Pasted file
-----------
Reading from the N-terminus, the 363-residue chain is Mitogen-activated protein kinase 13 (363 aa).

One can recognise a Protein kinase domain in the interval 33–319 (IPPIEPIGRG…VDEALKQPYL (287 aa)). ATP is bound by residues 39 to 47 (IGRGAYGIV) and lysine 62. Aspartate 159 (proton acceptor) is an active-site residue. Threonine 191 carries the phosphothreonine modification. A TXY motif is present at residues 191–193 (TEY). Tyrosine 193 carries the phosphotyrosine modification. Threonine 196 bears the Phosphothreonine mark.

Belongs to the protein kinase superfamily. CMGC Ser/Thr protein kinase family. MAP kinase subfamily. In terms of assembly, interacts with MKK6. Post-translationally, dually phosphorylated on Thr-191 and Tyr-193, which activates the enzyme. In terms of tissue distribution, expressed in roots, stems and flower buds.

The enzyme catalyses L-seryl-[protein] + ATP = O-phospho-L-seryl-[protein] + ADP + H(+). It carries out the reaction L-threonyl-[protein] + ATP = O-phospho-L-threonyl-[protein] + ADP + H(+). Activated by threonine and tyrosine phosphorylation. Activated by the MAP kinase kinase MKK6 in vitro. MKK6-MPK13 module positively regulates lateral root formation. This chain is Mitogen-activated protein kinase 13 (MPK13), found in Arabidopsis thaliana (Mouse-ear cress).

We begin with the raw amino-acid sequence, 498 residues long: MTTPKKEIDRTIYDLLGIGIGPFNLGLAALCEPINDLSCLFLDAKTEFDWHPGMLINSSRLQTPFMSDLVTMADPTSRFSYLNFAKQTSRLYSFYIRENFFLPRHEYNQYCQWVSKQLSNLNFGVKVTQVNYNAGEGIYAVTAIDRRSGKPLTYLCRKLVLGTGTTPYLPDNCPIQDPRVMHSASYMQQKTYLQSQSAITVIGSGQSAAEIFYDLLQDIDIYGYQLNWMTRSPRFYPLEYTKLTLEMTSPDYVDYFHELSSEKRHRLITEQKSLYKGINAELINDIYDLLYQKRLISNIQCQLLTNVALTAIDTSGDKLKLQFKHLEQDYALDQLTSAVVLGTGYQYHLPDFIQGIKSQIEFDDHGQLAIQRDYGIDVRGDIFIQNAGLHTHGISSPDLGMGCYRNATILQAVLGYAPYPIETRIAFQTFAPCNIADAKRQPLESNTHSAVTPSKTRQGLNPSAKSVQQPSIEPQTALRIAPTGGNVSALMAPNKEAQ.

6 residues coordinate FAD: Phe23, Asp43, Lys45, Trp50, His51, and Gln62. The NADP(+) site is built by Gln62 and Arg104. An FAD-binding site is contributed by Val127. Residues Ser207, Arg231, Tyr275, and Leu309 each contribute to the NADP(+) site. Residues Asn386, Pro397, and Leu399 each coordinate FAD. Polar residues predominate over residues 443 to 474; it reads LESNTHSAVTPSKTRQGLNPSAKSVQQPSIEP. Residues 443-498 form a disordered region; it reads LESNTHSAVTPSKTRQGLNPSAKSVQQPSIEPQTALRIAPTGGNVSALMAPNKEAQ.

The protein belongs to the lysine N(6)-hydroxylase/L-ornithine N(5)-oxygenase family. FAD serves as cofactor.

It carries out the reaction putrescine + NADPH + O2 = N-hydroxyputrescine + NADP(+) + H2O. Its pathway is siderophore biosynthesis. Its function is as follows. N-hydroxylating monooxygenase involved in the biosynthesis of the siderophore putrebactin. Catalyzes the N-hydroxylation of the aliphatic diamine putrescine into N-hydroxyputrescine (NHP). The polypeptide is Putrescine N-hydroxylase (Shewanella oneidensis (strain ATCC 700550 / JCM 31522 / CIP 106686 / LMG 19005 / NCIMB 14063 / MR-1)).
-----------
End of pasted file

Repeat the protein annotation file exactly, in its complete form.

Reading from the N-terminus, the 363-residue chain is Mitogen-activated protein kinase 13 (363 aa).

One can recognise a Protein kinase domain in the interval 33–319 (IPPIEPIGRG…VDEALKQPYL (287 aa)). ATP is bound by residues 39 to 47 (IGRGAYGIV) and lysine 62. Aspartate 159 (proton acceptor) is an active-site residue. Threonine 191 carries the phosphothreonine modification. A TXY motif is present at residues 191–193 (TEY). Tyrosine 193 carries the phosphotyrosine modification. Threonine 196 bears the Phosphothreonine mark.

Belongs to the protein kinase superfamily. CMGC Ser/Thr protein kinase family. MAP kinase subfamily. In terms of assembly, interacts with MKK6. Post-translationally, dually phosphorylated on Thr-191 and Tyr-193, which activates the enzyme. In terms of tissue distribution, expressed in roots, stems and flower buds.

The enzyme catalyses L-seryl-[protein] + ATP = O-phospho-L-seryl-[protein] + ADP + H(+). It carries out the reaction L-threonyl-[protein] + ATP = O-phospho-L-threonyl-[protein] + ADP + H(+). Activated by threonine and tyrosine phosphorylation. Activated by the MAP kinase kinase MKK6 in vitro. MKK6-MPK13 module positively regulates lateral root formation. This chain is Mitogen-activated protein kinase 13 (MPK13), found in Arabidopsis thaliana (Mouse-ear cress).

We begin with the raw amino-acid sequence, 498 residues long: MTTPKKEIDRTIYDLLGIGIGPFNLGLAALCEPINDLSCLFLDAKTEFDWHPGMLINSSRLQTPFMSDLVTMADPTSRFSYLNFAKQTSRLYSFYIRENFFLPRHEYNQYCQWVSKQLSNLNFGVKVTQVNYNAGEGIYAVTAIDRRSGKPLTYLCRKLVLGTGTTPYLPDNCPIQDPRVMHSASYMQQKTYLQSQSAITVIGSGQSAAEIFYDLLQDIDIYGYQLNWMTRSPRFYPLEYTKLTLEMTSPDYVDYFHELSSEKRHRLITEQKSLYKGINAELINDIYDLLYQKRLISNIQCQLLTNVALTAIDTSGDKLKLQFKHLEQDYALDQLTSAVVLGTGYQYHLPDFIQGIKSQIEFDDHGQLAIQRDYGIDVRGDIFIQNAGLHTHGISSPDLGMGCYRNATILQAVLGYAPYPIETRIAFQTFAPCNIADAKRQPLESNTHSAVTPSKTRQGLNPSAKSVQQPSIEPQTALRIAPTGGNVSALMAPNKEAQ.

6 residues coordinate FAD: Phe23, Asp43, Lys45, Trp50, His51, and Gln62. The NADP(+) site is built by Gln62 and Arg104. An FAD-binding site is contributed by Val127. Residues Ser207, Arg231, Tyr275, and Leu309 each contribute to the NADP(+) site. Residues Asn386, Pro397, and Leu399 each coordinate FAD. Polar residues predominate over residues 443 to 474; it reads LESNTHSAVTPSKTRQGLNPSAKSVQQPSIEP. Residues 443-498 form a disordered region; it reads LESNTHSAVTPSKTRQGLNPSAKSVQQPSIEPQTALRIAPTGGNVSALMAPNKEAQ.

The protein belongs to the lysine N(6)-hydroxylase/L-ornithine N(5)-oxygenase family. FAD serves as cofactor.

It carries out the reaction putrescine + NADPH + O2 = N-hydroxyputrescine + NADP(+) + H2O. Its pathway is siderophore biosynthesis. Its function is as follows. N-hydroxylating monooxygenase involved in the biosynthesis of the siderophore putrebactin. Catalyzes the N-hydroxylation of the aliphatic diamine putrescine into N-hydroxyputrescine (NHP). The polypeptide is Putrescine N-hydroxylase (Shewanella oneidensis (strain ATCC 700550 / JCM 31522 / CIP 106686 / LMG 19005 / NCIMB 14063 / MR-1)).